Pubdate: Mon, 05 Mar 2001
Source: Daily Press (VA)
Copyright: 2001 The Daily Press
Contact:  7505 Warwick Boulevard, Newport News, Virginia 23607
Author: Robert Sharpe


Reference: "Newport News Police Say Raves Now An Area Problem." (Feb. 27).

Ecstasy is the latest illegal drug to be making headlines, but it won't be
the last until politicians acknowledge the drug war's inherent failure.
Drug policies modeled after our disastrous experiment with alcohol
prohibition have given rise to a youth-oriented black market. Illegal drug
dealers do not ID for age, but they do push trendy, profitable club drugs
like ecstasy, regardless of the dangers posed.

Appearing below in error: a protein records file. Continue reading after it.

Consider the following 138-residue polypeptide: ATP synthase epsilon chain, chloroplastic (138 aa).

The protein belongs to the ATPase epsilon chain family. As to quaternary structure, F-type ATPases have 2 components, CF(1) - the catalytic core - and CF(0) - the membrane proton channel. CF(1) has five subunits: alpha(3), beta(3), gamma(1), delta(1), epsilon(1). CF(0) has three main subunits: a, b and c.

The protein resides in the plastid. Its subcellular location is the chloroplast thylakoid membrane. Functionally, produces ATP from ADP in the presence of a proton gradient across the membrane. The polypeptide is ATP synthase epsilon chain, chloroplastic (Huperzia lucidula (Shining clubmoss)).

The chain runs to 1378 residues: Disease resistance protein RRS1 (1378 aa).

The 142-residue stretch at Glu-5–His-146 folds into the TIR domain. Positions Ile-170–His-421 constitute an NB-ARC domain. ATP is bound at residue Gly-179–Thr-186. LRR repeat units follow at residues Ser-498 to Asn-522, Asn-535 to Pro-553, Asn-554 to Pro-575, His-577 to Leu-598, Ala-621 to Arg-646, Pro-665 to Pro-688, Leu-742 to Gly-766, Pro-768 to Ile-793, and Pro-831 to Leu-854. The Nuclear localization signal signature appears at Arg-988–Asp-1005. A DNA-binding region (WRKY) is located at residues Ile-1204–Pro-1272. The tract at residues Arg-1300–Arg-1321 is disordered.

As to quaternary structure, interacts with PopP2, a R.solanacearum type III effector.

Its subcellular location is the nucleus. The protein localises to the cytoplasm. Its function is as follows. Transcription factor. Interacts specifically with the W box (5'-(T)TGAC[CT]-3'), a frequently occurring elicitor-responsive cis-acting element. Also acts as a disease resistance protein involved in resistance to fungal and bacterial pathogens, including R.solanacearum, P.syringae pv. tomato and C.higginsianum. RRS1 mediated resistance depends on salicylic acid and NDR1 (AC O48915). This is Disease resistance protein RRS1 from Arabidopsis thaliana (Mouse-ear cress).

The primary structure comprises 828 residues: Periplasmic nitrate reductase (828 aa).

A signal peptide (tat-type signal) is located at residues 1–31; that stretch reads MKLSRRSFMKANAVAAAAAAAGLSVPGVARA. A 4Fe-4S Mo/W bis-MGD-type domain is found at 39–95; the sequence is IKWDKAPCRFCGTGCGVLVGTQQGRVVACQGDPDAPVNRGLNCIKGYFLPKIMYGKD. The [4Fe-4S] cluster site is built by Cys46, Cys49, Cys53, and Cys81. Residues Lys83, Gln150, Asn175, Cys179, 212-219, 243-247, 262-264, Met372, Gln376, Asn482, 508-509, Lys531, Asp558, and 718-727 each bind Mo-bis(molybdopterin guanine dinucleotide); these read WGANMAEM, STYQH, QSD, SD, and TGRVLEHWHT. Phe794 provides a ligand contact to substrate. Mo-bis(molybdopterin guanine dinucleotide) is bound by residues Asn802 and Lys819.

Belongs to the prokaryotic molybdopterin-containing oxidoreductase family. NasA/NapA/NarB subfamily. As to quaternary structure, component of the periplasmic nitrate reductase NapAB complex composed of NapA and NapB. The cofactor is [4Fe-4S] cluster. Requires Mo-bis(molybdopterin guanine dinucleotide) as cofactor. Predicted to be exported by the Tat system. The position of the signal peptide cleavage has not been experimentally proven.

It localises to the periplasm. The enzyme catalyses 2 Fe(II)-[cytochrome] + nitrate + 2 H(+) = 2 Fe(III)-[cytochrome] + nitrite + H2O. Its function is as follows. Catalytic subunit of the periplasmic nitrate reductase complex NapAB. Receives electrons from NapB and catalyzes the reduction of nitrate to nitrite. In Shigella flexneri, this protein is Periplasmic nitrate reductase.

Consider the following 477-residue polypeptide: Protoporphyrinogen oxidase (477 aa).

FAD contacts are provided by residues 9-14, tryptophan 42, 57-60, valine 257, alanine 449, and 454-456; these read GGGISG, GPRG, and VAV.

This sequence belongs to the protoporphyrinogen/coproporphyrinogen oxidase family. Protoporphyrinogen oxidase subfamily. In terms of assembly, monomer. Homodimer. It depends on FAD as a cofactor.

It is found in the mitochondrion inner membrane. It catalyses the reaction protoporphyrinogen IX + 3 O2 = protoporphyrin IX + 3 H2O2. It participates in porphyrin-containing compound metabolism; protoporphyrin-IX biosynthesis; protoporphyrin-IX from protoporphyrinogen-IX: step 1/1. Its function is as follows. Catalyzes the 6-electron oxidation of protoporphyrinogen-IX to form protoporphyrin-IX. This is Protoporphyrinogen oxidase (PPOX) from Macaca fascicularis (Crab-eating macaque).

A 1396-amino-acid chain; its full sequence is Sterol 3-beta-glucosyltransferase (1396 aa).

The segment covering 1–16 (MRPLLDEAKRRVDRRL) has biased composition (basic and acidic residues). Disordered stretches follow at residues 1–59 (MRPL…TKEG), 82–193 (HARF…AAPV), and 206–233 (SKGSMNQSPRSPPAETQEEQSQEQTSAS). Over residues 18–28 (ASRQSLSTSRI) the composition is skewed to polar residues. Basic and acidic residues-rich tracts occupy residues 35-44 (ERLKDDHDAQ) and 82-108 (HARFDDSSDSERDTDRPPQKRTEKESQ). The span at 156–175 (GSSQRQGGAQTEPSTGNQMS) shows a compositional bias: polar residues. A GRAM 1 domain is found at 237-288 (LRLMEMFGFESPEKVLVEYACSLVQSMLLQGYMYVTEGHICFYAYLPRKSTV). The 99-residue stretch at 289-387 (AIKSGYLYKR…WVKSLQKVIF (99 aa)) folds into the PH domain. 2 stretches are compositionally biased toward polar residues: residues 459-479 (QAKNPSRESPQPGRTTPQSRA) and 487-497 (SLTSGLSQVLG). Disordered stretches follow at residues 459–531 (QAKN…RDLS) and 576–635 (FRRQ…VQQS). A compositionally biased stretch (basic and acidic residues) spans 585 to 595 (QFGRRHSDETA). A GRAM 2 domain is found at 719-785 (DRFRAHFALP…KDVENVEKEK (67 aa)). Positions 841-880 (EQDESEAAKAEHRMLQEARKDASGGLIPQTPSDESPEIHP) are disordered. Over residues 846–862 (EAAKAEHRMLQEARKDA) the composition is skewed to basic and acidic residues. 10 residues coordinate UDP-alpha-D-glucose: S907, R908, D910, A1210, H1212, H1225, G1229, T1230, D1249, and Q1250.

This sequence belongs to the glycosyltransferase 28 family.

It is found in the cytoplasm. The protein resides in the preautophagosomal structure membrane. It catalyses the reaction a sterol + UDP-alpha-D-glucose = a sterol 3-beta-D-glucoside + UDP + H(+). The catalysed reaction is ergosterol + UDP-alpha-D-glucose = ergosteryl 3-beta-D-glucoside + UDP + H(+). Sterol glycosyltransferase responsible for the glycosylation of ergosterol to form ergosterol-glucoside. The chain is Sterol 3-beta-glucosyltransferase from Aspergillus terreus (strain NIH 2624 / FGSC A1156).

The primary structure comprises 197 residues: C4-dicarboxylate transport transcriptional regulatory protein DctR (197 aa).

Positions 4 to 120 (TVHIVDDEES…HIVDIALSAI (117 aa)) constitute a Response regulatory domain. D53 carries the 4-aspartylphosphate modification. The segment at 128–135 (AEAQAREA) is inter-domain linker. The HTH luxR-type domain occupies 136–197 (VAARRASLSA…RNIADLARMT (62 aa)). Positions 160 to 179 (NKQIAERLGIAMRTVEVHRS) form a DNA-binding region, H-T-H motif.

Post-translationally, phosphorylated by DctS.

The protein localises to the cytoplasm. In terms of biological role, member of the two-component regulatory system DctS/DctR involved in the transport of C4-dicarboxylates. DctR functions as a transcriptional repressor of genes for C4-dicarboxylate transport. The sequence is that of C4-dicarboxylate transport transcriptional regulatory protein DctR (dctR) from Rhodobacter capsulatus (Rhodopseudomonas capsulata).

Sensible regulation is desperately needed to undermine the thriving
black market. As counterintuitive as it may seem, replacing marijuana
prohibition with regulation would do a better job protecting children
than the failed drug war. Marijuana is the most popular illicit drug.
Compared with toxic alcohol and addictive tobacco, marijuana is
relatively harmless. Yet marijuana prohibition is deadly. Although
there is nothing inherent in marijuana that compels users to try
harder drugs, its black market status puts users in contact with
criminals who sell them. Current drug policy is effectively a gateway
policy. As long as marijuana remains unregulated, the established
criminal distribution network will ensure that kids sample every new
poison concocted by drug pushers. Drug law reform may send the wrong
message to children, but I like to think that the children themselves
are more important than the message.

Robert Sharpe
Program Officer
The Lindesmith Center-Drug Policy Foundation
Washington, D.C.
- ---